Retrovirus was made by transfecting MLCP, an MSCV-based retrovector encoding firefly luciferase, mCherry, and puromycin phosphotransferase, into Phoenix GP/293T cells (provided by David Williams, Boston Children’s Hospital). Transduced human hTALL2 T-ALL cells were isolated based on mCherry expression using a FACSAria II SORP UV cell sorter (BD Biosciences). Luciferized hTALL2 cells were injected intrascaffold into NOD/SCID γ-chain knockout (NSG) mice bearing subcutaneous biphasic calcium phosphate scaffolds seeded with mesenchymal stem cells and followed for tumor development using bioluminescence imaging as described (73). To assess the antileukemic effects of PPZ, mice were treated daily with 10 mg/kg of PPZ by intraperitoneal injection and T-ALL growth was monitored by bioluminescence. To assess the effect of PPZ on phosphorylation of PP2A substrates in T-ALL cells in vivo, mice bearing bone scaffolds loaded with hTALL2 cells were treated with vehicle or a single dose of PPZ (10 mg/kg) intraperitoneally. Three hours later, cells were harvested from each scaffold and 2 × 107 cells were incubated with human CD45 MicroBeads (Miltenyi Biotec). Beads were subsequently washed once with cold PBS, pH 7.4, containing 0.5% BSA and 2 mM EDTA, and resuspended in 500 μl of PBS. Bound cells were separated from beads on an MS column using a MACS Separator and immediately lysed for Western blot analyses.
Cells were washed with cold PBS and resuspended in a lysis buffer (50 mM Tris, pH 8.0, 5 mM EDTA, 100 mM NaF, 30 mM pyrophosphate, 2 mM molybdate, 2 mM vanadate, 1% NP-40) supplemented with protease inhibitors (Sigma-Aldrich). Cell lysates were incubated on ice for 15 minutes and then centrifuged for 15 minutes at 12,000 g at 4°C. Protein concentration was measured by Bradford assay (Bio-Rad), and equal amounts of protein were loaded on SDS-polyacrylamide gels and resolved by electrophoresis. Proteins were stained following transfer to PVDF membranes with the following specific antibodies: anti-pAKT(S473), anti-AKT, anti-pERK(T202/Y204), anti-ERK, anti-pP70S6K(S389), anti-P70S6K, anti-pBAD(S112), anti-BAD, anti-MYC, and anti-PP2A subunit C (all from Cell Signaling Technology); pMYC(S62) (Abcam); and anti–β-actin (Sigma-Aldrich). Staining was developed with Super Signal West Pico Chemiluminescent Substrate or Super Signal West Dura Extended Duration Substrate (Thermo Scientific) for 2 minutes at room temperature and documented by exposure to x-ray film (Kodak).
Knockdown of PP2A Aα (encoded by PPP2R1A) was performed using the pMKO.1-shAa vector as described (74). Knockdown of PP2A Cα (encoded by PPP2CA) was performed with pLKO.1-puro shPP2A Cα obtained from Dana Farber Cancer Institute RNAi core facility. The targeting sequence inserted in pLKO.1-puro shPP2A is 5′-CCGGCCCATGTTGTTCTTTGTTATTCTCGAGAATAACAAAGAACAACATGGGTTTTT-3′. pLKO.1-puro-GFP was used as an shRNA control vector.
PPZ, chlorpromazine, chlorprothixene, pimethixene, promethazine, and domeridone were purchased from Sigma-Aldrich. Compound E and FTY720 were purchased from Enzo Life Sciences. Okadaic acid was purchased from LC Laboratories.
Statistical significance of isobologram analyses was determined using Calcusyn, while differences in spleen weights were determined by t test, performed with Prism software. Statistical analyses of KOPT-K1 cell line–screening data were performed as described in the Figure Figure22 legend and elsewhere in Methods.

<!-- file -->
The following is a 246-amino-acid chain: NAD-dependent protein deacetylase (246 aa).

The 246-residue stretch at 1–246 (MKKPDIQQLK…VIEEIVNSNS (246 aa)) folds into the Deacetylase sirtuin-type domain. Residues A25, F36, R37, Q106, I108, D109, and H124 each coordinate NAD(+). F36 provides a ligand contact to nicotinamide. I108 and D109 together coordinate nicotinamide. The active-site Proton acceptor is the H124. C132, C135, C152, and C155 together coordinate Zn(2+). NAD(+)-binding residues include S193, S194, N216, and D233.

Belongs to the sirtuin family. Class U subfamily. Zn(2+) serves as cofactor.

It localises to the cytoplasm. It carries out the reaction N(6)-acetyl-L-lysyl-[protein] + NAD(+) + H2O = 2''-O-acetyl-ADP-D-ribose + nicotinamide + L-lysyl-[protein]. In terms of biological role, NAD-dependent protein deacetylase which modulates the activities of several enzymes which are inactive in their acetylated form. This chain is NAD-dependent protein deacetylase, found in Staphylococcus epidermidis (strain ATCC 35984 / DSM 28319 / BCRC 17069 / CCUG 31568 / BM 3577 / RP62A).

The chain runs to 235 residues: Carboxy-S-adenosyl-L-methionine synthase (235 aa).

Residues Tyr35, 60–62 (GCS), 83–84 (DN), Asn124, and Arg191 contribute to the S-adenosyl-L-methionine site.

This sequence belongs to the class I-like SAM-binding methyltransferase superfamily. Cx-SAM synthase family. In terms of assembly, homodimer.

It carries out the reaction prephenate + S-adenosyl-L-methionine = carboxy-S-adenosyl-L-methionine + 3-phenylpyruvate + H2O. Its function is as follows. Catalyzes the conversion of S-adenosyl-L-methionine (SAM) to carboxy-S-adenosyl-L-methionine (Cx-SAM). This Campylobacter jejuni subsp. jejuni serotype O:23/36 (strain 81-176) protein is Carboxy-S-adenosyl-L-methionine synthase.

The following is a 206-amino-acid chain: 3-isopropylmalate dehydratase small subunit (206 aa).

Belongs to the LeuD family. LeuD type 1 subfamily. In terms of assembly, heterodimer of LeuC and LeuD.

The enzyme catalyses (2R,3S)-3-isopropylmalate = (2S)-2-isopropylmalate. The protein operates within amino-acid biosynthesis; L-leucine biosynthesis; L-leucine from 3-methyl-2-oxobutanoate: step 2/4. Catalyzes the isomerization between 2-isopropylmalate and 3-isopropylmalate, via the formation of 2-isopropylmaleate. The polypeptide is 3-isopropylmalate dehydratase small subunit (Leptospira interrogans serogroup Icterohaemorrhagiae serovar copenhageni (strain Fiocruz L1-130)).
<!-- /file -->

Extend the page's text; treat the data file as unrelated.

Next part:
All animal studies were approved by the Dana Farber Cancer Institute Animal Care and Use Committee.
PP2A Aα shRNA was a gift from W.C. Hahn. We wish to thank P. Ballerini, J. Landman-Parker, T. Leblanc, and A. Baruchel from Hôpital Trousseau and Hôpital R Debré for help in collection of patient samples and S. Blacklow for advice on technical and conceptual aspects of these studies. This work was supported by NIH grants 1K08CA133103 (to A. Gutierrez) and 5P01CA109901 (to A.T. Look); a Specialized Center of Research grant from the Leukemia and Lymphoma Society (to J.C. Aster and J.E. Bradner); grants from the William Lawrence Blanche Hughes Foundation (to A. Gutierrez, J.C. Aster, A.T. Look, and J.E. Bradner); a grant from the Bear Necessities Pediatric Cancer Foundation (to A. Gutierrez); and grants from Ligue Nationale contre le Cancer, Association Laurette Fugain, Institut National du Cancer (INCA), Universités Paris Diderot and Paris Sud, INSERM, CEA and Canceropole Ile de France (StemPole) (to F. Pflumio, S. Poglio, and B. Uzan). R. Groen has received funding from the People Programme (Marie Curie Actions) of the European Union’s Seventh Framework Programme FP7/2007-2013/ under REA grant agreement no. 302428. A. Gutierrez is a research fellow of the Gabrielle’s Angel Foundation for Cancer Research and is a previous scholar of the American Society of Hematology Harold Amos Medical Faculty Development Program. The T-ALL cell line screen was funded in part with federal funds from the NCI Initiative for Chemical Genetics under contract no. N01-CO-12400. The content of this publication does not necessarily reflect the views or policies of the Department of Health and Human Services, nor does mention of trade names, commercial products, or organizations imply endorsement by the US Government.
Conflict of interest: The authors have declared that no conflict of interest exists.
Citation for this article: J Clin Invest. 2014;124(2):644–655. doi:10.1172/JCI65093.